Secrets of the Beehive, secret narratives of history and interpersonal relationships woven into one.
In the back room at PartyLand the Hell-Metal band have just cranked it up a gear, The pulsating pink and black light, too slow to be a strobe, increases your disorientation. You need one more beer. You need to get out of here right now. A woman walks toward you, you can glimpse her in the flickering light. She grabs you by the hand and leads you to a secret door at the rear of the pink room and you pass through. Inside the smoke drenched room is completely black, lit by three or four low-watt bulbs. There’s a band in the corner in here: Black on black. They are playing doom laden dark jazz that chills as much as it soothes you... They are Bohren und Der Club of Gore.
March 07, 2005
A few months ago, the Em:t label made a phoenix-like resurrection, unexpectedly resurfacing after more than six years of dormancy. Mid-90's ambient freaks -- in between frantic searches on eBay for the label's out-of-print back catalogue -- breathed a sigh of relief and cracked a smile. "I suppose this means there's an outside chance that Paul Frankland will release something new under the Woob moniker", I thought. "But even if he did, I doubt it would sound too different from the Journeyman album he recorded a few years ago. That was a decent record, but I'm a little burned out on the whole tribal drums + field recordings thing".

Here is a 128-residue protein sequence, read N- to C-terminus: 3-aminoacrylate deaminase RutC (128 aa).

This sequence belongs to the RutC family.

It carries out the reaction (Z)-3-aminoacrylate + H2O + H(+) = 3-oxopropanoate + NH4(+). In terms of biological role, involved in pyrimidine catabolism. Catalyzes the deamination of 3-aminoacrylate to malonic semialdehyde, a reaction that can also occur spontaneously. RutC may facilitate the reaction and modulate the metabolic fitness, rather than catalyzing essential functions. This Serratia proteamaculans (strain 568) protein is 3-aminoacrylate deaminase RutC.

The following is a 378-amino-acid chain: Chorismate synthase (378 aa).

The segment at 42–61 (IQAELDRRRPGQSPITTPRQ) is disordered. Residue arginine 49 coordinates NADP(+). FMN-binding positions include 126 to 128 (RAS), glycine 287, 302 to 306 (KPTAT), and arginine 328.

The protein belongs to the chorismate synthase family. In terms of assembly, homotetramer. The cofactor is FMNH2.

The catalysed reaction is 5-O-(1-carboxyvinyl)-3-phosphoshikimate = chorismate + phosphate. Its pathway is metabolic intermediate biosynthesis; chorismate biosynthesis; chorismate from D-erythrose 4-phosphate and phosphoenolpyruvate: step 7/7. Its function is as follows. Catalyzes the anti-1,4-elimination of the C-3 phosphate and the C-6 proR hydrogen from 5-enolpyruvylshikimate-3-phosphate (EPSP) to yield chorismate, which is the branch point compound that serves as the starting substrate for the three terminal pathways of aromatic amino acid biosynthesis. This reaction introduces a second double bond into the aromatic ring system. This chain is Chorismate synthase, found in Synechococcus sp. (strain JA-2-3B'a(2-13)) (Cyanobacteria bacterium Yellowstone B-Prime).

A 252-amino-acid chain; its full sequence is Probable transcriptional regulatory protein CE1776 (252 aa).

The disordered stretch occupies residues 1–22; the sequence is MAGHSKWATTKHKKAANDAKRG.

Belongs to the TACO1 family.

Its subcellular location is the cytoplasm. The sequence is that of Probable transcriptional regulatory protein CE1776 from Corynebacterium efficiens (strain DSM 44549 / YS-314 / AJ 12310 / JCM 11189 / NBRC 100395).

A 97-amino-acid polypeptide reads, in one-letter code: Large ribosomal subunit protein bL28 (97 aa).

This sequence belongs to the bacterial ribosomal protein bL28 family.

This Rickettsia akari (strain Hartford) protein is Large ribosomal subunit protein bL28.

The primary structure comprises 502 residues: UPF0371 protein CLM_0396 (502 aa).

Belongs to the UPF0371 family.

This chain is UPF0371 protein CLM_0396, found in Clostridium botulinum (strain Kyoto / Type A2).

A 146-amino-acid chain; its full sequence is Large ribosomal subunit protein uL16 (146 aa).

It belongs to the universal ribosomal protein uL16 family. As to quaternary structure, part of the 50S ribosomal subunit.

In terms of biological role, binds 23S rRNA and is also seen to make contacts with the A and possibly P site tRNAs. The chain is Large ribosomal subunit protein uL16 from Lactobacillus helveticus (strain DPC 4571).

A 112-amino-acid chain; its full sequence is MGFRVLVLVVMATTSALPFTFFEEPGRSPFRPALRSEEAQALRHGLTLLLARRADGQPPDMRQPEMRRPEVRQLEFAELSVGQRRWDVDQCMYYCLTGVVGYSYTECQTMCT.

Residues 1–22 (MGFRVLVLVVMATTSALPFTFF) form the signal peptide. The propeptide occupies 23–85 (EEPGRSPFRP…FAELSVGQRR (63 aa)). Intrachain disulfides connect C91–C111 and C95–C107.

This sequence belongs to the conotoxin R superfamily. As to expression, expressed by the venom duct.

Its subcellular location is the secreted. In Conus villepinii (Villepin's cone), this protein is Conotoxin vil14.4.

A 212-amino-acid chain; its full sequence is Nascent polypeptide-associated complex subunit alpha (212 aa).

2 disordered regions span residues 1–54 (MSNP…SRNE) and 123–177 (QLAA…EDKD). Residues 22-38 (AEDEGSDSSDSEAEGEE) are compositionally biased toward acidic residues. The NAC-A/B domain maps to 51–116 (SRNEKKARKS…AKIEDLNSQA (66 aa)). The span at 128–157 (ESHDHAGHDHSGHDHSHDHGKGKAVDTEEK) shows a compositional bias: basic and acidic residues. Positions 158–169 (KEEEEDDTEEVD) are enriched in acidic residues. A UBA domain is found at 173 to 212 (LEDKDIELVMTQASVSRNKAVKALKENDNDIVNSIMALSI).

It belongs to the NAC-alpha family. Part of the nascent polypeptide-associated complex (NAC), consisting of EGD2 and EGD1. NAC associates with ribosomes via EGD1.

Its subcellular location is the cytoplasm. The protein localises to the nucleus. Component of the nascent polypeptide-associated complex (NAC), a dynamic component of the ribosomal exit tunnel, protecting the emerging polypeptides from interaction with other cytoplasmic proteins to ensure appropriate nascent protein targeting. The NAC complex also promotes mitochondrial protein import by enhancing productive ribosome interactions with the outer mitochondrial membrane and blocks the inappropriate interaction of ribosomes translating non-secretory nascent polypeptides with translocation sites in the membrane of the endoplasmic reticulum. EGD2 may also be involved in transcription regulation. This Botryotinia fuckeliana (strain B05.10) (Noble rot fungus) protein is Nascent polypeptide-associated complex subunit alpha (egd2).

I frowned. "That was the problem with Em:t" I thought, resting my chin in my hands and bowing my head. "When they were on, they were ON, meshing dark ambient and drones and field recordings and dub into epic, glacially-shifting soundscapes that made you shake your ass one minute and scared the shit out of you the next. When they weren't on, it was still good, but how many sequels to 'My Life in the Bush of Ghosts' does one person need?".
Gathering my thoughts, I sat up in my chair and folded my arms. "And even moreso, that's Woob in a nutshell", I sighed to myself. "But at least I'll always have that debut Woob album".
Well, let's revise that and include the first track on the second Woob album in his canon of perfection. After that track, he jumped the shark and it was tribal drum overload from then on in (with a few gorgeous ambient flashes). The first album moved through half-hour long dub pieces, fluffy bunny ambient, screaming, about a million other things, and finally left off in some sort of dungeon with nothing but a speaker-rattling grumble for company. The second album picked up from there, with "Gate", with a low rumble that brews and thickens and builds and the tension is finally broken by the sudden appearance of drums (darkness gives way to light, etc.) ... and cuts off.
That's where the track ends. Up until that point, Frankland had done a masterful job at giving absolutely no hints as to where the song was headed. That's the secret. Of course, I already gave away this secret earlier in this post. Oh, what could have been. So now it's up to those who post after me to devise a better conclusion.
Another instrumental track with no explicit secrets to tell. Maybe it does. Not in English. I don't know. It seems to have everything to me. Potential, mysticism, excitement, sadness, sex, heartbreak, hurt, everything. It's all in there. It's miserable, sort of. It's all wrapped up in this eminently repetitive, droning, whining folk-pop nugget from Sumatra. I guess in some way, the Sublime Frequencies releases are all steeped in secrecy, or at least purposeful imperfection and incomplete information. But I don't too much care about that. That's not why I picked this one. I hope you like it.
March 05, 2005